What To Know About The Buzzy Oilplaning Skincare Trend

If you haven't started shaving your face yet, you might consider it now. Skincare fans have increasingly been turning to dermaplaning lately, a procedure where the top layer of skin and hair on the face is shaved away (per Cleveland Clinic). During a dermaplaning session, a dermatologist uses a medical razor called a dermatome, though a similar effect can be achieved at home using a face razor. Removing facial peach fuzz may seem like an unnecessary extra step in your routine, but experts claim it's worth it. 

"Dermaplaning's purpose is to give your skin an immediate exfoliation for a luminous glow that lasts a week," Dr. Stafford Broumand, a plastic surgeon and Associate Clinical Professor of Plastic Surgery, informed Byrdie. "The benefits are dewy skin, faster cell turnover, and a smoother texture." HealthShots also explains that skincare and makeup products will absorb better after dermaplaning, giving your face a naturally airbrushed finish.

However, there are some drawbacks worth noting. Swiping a razor along your face, whether at home or in a salon, could lead to infections, acne, and dryness, as Healthline warns. These side effects are especially common in people who already deal with sensitive, acne-prone skin. But oilplaning, an alternative to traditional dermaplaning, could be a game-changer for those who wish to dermaplane but are wary of possible skin irritation. 

What is oilplaning?

Dermaplaning may be a no-go for some skin types, but adding oil into the mix — appropriately dubbed "oilplaning" — makes the beauty trend accessible to more people. Meagan Carboney, co-founder of women's razor brand Jill, demonstrated the oilplaning technique in a recent TikTok video. First, she wipes a thin layer of facial oil across her face. Then, Carboney uses a razor to carefully shave her face, exfoliating the surface and wicking away fuzz.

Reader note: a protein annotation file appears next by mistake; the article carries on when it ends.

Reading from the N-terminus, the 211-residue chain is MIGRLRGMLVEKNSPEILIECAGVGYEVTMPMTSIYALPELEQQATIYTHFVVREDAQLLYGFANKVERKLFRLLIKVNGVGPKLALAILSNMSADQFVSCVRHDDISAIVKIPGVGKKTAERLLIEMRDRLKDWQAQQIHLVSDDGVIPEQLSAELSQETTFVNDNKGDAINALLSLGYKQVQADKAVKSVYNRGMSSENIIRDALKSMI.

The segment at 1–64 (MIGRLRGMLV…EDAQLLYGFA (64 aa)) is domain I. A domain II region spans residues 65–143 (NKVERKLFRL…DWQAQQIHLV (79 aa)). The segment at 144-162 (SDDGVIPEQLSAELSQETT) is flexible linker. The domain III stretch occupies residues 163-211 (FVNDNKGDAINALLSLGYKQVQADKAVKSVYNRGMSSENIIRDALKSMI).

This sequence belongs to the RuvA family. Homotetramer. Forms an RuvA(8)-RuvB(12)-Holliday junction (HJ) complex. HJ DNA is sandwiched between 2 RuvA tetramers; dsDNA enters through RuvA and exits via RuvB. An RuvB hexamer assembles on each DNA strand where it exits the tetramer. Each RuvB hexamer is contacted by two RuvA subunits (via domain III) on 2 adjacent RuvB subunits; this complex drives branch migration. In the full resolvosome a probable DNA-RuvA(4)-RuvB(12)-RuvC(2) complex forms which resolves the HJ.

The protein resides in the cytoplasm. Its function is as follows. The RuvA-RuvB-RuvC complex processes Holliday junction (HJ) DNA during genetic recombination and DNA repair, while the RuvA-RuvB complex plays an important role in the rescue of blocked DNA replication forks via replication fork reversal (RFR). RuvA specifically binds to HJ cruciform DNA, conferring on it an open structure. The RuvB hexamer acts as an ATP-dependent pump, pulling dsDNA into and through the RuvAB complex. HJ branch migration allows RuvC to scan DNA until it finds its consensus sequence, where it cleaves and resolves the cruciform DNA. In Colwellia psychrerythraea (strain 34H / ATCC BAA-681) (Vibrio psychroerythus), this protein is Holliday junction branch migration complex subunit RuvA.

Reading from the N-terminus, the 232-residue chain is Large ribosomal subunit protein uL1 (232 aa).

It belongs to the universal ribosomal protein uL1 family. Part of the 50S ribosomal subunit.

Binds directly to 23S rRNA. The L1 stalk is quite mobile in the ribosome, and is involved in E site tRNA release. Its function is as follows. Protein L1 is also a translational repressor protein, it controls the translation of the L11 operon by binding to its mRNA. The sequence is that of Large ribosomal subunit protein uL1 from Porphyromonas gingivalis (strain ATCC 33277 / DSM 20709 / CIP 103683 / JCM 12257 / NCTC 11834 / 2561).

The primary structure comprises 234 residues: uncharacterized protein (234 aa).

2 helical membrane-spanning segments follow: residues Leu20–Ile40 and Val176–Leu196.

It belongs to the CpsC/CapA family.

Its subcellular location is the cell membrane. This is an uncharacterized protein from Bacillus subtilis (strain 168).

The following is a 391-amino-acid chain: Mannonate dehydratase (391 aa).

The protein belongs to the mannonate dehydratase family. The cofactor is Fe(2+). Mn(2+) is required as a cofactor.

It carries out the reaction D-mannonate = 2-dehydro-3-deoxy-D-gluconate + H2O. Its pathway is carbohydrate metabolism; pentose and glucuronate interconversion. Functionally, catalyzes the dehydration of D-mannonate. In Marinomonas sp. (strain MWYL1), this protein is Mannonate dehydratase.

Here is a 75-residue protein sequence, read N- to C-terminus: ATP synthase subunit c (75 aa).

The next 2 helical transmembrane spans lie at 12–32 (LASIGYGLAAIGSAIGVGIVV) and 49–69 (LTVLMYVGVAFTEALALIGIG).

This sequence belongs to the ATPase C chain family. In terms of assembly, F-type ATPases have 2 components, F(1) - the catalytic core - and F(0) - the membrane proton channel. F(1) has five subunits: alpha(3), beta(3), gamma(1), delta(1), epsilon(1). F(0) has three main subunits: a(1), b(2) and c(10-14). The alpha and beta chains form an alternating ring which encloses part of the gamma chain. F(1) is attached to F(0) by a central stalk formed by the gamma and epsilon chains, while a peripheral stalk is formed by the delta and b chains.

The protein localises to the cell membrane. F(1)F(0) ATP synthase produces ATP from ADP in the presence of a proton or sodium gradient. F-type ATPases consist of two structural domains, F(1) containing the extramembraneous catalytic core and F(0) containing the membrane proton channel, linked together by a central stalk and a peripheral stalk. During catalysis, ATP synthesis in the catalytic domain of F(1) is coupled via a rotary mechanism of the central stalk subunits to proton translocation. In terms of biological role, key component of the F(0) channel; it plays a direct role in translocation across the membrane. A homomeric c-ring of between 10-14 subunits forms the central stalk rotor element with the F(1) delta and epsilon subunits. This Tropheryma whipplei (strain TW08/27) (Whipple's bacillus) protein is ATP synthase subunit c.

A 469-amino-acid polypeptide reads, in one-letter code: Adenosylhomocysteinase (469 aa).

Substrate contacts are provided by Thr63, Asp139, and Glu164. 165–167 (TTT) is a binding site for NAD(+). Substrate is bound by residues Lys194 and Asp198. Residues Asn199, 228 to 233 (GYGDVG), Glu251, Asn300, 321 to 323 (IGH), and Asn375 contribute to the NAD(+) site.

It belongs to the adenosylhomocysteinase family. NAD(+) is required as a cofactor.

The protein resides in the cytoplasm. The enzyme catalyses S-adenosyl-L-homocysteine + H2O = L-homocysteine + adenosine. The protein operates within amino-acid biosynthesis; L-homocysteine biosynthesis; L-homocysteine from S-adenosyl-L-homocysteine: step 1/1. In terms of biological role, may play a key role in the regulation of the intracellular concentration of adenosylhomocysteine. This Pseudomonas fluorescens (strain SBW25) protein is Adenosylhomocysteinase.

Prepping your face with an oil first creates a buffer between the razor and the skin — similar to using shaving cream when shaving your legs, as dermatologist Dr. Hadley King told The Zoe Report. That means, generally, people with sensitive or easily irritated skin types can still reap the benefits of dermaplaning, without worrying about flaking and redness the next day.

However, Wing It Cosmetics notes that people with inflammatory skin conditions such as acne and eczema should still avoid shaving irritated areas of skin, even after prepping with oil. 

How to oilplane the right way

The standard way to oilplane your face is to apply oil before shaving away the top layer of skin and hair. However, you can also apply oil after shaving instead for a soothing effect, according to Glamour. Either way, be careful not to overdo it. Skin revision therapist Cassi Dambrogio clarified with Bustle that oilplaning once every two or three weeks is more than enough, though it can vary based on how quickly your hair grows.

The oils you use will depend on your skin concerns, but Wing It Cosmetics suggests choosing oils that are natural, fragrance-free, non-comedogenic, and most importantly hydrating. If you're not sure where to start, try squalane, rosehip, jojoba, or hemp seed oils. And if you're new to dermaplaning, get the technique right by gently pulling the skin taut with one hand while shaving in small, downward strokes with the other, per The Zoe Report

Finish off by gently washing your face and slathering on a nourishing moisturizer. And keep in mind that oilplaning is a form of exfoliation, so go easy on other harsh exfoliating products for a few days to allow your skin time to recover.